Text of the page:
• 81. Continued improvement to our technology position AO Plus™ – Acetic Acid > Intellectual Property = 647 patents currently in effect globally, additional 530 applications = Actively protecting technology > Commercial Status = AO Plus implemented at the Acetex Pardies site = Nanjing Acetic Acid plant on track for 2007 Vantage Plus™ - VAM > Intellectual Property = Significant operating efficiency expected = 563 patents in effect globally, additional 248 applications > Commercial Status = Vantage Plus technology successful at Cangrejera = Global implementation planned 81
  • 82. Earnings stability from structural improvements and market conditions > Southern Q104 – Q306 Methanol Pricing ($US/ton)1 Methanol 400 contract Q104 – Q306 Basic Chemical Earnings2 > Advantaged 350 European methanol 300 > Significant 250 captive product Earnings ($MM) 200 consumption Jan-2004 Apr-2004 Jul-2004 Oct-2004 Jan-2005 Apr-2005 Jul-2005 Oct-2005 Jan-2006 Apr-2006 Jul-2006 Q104 – Q306 Ethylene Pricing ($US/ton)1 > Producer-type 1,600.00 ethylene 1,400.00 economics 1,200.00 > Ibn Sina dividends 1,000.00 > Global 800.00 purchasing Q1 Q2 Q3 Q4 Q1 Q2 Q3 Q4 Q1 Q2 Q3 600.00 2004 2004 2004 2004 2005 2005 2005 2005 2006 2006 2006 power 400.00 Jan-2004 Apr-2004 Jul-2004 Oct-2004 Jan-2005 Apr-2005 Jul-2005 Oct-2005 Jan-2006 Apr-2006 Jul-2006 > Coal-based North America West Europe Asia Average CO in Nanjing 1Source: CMAI 2Indicates earnings of the businesses as reported. Not a pro forma for Acetyl Intermediates 82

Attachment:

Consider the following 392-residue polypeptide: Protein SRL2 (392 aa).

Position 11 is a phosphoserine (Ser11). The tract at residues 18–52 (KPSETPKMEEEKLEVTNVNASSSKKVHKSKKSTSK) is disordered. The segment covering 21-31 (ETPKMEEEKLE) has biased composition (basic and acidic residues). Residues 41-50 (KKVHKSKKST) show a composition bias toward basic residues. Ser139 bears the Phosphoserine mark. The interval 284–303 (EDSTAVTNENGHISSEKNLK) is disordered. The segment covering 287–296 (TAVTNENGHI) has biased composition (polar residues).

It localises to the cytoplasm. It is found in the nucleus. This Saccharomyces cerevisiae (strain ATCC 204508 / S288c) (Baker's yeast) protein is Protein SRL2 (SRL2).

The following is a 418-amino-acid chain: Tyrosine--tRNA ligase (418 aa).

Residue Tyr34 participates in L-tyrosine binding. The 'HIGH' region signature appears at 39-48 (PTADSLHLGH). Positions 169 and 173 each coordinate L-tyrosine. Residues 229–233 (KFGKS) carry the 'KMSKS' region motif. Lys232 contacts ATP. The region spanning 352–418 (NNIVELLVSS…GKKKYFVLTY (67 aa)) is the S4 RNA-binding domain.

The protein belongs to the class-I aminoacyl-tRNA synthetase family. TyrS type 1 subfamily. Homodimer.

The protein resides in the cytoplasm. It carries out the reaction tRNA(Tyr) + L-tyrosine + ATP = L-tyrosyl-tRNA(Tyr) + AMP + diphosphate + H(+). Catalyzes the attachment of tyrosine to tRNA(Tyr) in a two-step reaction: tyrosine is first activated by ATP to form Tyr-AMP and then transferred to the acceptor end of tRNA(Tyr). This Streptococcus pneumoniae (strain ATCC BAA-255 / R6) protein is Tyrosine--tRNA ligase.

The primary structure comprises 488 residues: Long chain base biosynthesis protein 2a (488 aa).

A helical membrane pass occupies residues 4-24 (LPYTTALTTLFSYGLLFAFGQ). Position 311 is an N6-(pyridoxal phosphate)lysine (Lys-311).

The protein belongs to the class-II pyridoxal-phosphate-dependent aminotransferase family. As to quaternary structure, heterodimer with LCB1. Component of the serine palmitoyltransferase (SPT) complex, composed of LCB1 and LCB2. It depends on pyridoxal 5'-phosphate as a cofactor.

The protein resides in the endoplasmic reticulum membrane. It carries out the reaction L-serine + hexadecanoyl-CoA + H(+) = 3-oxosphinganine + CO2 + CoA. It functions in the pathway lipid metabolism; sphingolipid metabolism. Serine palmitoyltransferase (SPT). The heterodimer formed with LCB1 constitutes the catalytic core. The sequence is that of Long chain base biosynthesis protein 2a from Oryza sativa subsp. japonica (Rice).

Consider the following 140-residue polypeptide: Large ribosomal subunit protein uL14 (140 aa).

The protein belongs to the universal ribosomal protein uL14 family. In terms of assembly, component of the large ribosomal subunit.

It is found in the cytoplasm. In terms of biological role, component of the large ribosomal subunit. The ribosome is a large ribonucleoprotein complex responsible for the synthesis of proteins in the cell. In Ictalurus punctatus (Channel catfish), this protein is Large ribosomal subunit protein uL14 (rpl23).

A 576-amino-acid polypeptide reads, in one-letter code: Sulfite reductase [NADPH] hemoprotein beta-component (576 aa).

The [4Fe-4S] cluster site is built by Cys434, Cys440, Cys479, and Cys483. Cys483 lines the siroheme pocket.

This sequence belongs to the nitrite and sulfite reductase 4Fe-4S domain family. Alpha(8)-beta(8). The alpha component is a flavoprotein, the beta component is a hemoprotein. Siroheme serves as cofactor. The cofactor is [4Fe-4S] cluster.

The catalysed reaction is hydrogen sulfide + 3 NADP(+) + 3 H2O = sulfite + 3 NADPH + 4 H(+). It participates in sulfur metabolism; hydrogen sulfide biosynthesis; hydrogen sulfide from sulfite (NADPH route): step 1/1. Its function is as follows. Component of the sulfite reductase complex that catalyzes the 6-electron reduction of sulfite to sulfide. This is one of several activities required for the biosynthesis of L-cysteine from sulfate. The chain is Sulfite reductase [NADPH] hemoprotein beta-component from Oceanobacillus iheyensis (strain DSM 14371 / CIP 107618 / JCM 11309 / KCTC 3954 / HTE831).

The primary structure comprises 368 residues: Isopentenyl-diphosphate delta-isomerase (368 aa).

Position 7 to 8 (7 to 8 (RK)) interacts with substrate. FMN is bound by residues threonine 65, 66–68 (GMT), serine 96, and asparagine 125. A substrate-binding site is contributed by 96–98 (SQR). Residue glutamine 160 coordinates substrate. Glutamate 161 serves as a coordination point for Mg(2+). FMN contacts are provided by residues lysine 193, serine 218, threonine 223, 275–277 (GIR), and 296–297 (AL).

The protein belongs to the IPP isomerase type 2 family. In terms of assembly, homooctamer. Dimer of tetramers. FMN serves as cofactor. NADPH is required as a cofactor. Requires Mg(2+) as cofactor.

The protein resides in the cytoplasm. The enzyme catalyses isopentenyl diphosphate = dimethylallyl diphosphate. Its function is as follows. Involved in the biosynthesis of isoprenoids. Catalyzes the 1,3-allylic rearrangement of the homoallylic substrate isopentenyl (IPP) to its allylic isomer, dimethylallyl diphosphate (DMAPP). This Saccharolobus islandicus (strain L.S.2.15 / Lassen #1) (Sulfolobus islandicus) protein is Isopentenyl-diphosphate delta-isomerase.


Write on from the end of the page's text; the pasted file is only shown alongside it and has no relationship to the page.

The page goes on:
• 83. Earnings stability and growth from regional diversity France Tarragona Frankfurt Acid = 440 VAM = 200 VAM = 285 VAM = 150 Pampa Anhydride = 30 Nanjing Acid = 290 Acid = 600 Anhydride = 145 VAM = 300 Anhydride = 100 Bay City VAM = 300 Clear Lake Acid = 1,200 VAM = 310 Singapore Cangrejera Acid = 600 VAM = 115 VAM = 210 Anhydride = 90 Under consideration New Locations AMERICAS EUROPE ASIA Acetic Acid 1,490 440 1,200 VAM 725 635 510 All values shown in kt per year 83